“It’ll be an industrial park here, and that’s something dramatic, and it’s also unjust. It’s like the city is coming to the country. It makes me very worried.”
Since the announcement in October, there have been several developments:
Residents opposed to the project formed a pressure group in January, the Comite des citoyens preoccupes par la question des Eoliennes e Stanbridge Station. They developed a website, www.eoliennes-info.com, collected 400 signatures on a ‘No’ petition, and in June built a scale model showing the sheer size of the project, now on exhibit in a storefront on Bedford’s main street. They want the Quebec government to slap a 90-day moratorium on the project, demanding more study.
The dozen farmers whose land the wind towers would be built on have been negotiating collective compensation with the developer. The amounts are being kept hush-hush, but each farmer would get a fixed yearly amount to make up for the loss of agricultural revenue from the land under each tower, plus a cut of the yearly energy revenues generated. By negotiating as a group, the farmers say they hope to get the best price and spread the riches among themselves equitably.
The 20 mayors of the Brome-Missisquoi regional council have stayed officially neutral to the project, with the exception of one, Stanbridge Mayor Michel Pelletier, who has expressed concerns over its health effects. Long-term exposure to low-frequency noise over time has been linked to depression and stress. At least three municipalities – Pike River, Stanbridge Station and Bedford County – will be compensated financially if the project goes ahead; the amounts are secret. The council is to vote on the project Aug. 21. (Wind power has been banned in the eastern part of the region, which includes more touristic communities like Knowlton and Sutton.)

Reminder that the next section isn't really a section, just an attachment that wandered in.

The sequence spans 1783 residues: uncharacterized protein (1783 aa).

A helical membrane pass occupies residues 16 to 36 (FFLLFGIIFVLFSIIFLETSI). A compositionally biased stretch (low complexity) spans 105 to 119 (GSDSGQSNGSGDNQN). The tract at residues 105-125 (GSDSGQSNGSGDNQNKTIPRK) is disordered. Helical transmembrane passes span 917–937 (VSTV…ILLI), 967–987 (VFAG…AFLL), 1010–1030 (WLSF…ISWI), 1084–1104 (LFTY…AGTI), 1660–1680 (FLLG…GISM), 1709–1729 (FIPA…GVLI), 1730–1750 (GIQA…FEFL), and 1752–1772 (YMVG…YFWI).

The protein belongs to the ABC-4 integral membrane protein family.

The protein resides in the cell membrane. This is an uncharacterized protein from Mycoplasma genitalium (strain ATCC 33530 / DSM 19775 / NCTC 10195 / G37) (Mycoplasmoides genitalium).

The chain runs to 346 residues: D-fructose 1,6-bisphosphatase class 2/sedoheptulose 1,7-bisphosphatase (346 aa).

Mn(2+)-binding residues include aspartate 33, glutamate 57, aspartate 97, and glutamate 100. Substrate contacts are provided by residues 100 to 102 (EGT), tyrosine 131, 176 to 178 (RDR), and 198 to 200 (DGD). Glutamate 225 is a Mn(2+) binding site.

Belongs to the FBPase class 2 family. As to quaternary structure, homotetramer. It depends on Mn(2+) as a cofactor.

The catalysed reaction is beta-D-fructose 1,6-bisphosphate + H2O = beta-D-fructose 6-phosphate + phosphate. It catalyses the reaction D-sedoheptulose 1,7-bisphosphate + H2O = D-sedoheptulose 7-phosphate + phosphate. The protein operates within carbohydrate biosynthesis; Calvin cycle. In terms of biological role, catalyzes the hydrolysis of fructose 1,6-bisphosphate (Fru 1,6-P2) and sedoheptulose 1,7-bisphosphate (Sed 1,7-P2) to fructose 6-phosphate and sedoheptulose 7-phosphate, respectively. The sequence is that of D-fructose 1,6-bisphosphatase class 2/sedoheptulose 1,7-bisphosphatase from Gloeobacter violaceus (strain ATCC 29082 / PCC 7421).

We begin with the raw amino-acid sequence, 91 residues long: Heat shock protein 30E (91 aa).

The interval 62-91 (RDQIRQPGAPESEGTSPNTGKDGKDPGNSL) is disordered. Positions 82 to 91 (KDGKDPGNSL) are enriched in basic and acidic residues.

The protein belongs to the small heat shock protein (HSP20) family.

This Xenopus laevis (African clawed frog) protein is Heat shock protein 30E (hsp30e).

The local chapter of the Union des producteurs agricoles – mostly farmers who have land not inside the proposed development site but who care about its impact – opposes the project, saying it would rob the area of valuable and productive farmland, be a blight on the landscape, and irreparably harm the agricultural heritage of the region.
A neighbouring project directly to the north – a $400-million bid by Gale Force Energy Ltd., a Toronto-based subsidiary of Airtricity Holdings Ltd., of Ireland, to put more than 50 turbines on similar farmland – will be put to a referendum next month in Henryville, one of two villages affected (the other is Saint-Sebastien).
This Thursday evening, at an information meeting at Bedford’s community hall, S.M. International will present a final version of the project to local residents, its last public meeting before submitting its plan to Hydro-Quebec. It’s possible it has been modified since the presentation the company gave last May. Cliche did not respond to requests by phone and email for an interview.
To an outsider new to the controversy, there is some irony to the debate over wind power in the Townships. After all, in Quebec, wind turbines – first built in the Gaspe in 1999 and now numbering about 400 there – are not a developer’s dream but a creature of the environmental movement, which has long been critical of the devastation caused by flooding associated with traditional hydroelectric dams.
Shouldn’t eco-friendly Townshippers want in on this kind of technology?